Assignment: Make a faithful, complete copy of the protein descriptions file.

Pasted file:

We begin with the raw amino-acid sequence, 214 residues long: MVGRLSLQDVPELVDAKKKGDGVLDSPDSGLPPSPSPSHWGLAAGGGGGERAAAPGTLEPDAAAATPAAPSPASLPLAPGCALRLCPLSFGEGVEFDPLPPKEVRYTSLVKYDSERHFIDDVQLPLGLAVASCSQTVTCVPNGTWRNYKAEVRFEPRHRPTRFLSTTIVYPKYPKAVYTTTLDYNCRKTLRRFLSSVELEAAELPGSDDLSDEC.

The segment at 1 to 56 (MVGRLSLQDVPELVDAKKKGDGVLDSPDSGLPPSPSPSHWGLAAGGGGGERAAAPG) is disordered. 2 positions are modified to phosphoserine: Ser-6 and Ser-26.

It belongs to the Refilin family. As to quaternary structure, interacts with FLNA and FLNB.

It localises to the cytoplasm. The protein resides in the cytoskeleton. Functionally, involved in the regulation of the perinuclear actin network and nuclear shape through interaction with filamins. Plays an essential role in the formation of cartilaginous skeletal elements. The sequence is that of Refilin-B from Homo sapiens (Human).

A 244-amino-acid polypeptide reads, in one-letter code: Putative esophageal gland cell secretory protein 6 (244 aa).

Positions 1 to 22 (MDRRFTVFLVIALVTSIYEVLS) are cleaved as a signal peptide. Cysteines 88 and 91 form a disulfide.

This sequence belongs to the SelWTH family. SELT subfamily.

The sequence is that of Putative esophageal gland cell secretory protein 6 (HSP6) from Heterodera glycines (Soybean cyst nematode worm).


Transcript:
We begin with the raw amino-acid sequence, 214 residues long: MVGRLSLQDVPELVDAKKKGDGVLDSPDSGLPPSPSPSHWGLAAGGGGGERAAAPGTLEPDAAAATPAAPSPASLPLAPGCALRLCPLSFGEGVEFDPLPPKEVRYTSLVKYDSERHFIDDVQLPLGLAVASCSQTVTCVPNGTWRNYKAEVRFEPRHRPTRFLSTTIVYPKYPKAVYTTTLDYNCRKTLRRFLSSVELEAAELPGSDDLSDEC.

The segment at 1 to 56 (MVGRLSLQDVPELVDAKKKGDGVLDSPDSGLPPSPSPSHWGLAAGGGGGERAAAPG) is disordered. 2 positions are modified to phosphoserine: Ser-6 and Ser-26.

It belongs to the Refilin family. As to quaternary structure, interacts with FLNA and FLNB.

It localises to the cytoplasm. The protein resides in the cytoskeleton. Functionally, involved in the regulation of the perinuclear actin network and nuclear shape through interaction with filamins. Plays an essential role in the formation of cartilaginous skeletal elements. The sequence is that of Refilin-B from Homo sapiens (Human).

A 244-amino-acid polypeptide reads, in one-letter code: Putative esophageal gland cell secretory protein 6 (244 aa).

Positions 1 to 22 (MDRRFTVFLVIALVTSIYEVLS) are cleaved as a signal peptide. Cysteines 88 and 91 form a disulfide.

This sequence belongs to the SelWTH family. SELT subfamily.

The sequence is that of Putative esophageal gland cell secretory protein 6 (HSP6) from Heterodera glycines (Soybean cyst nematode worm).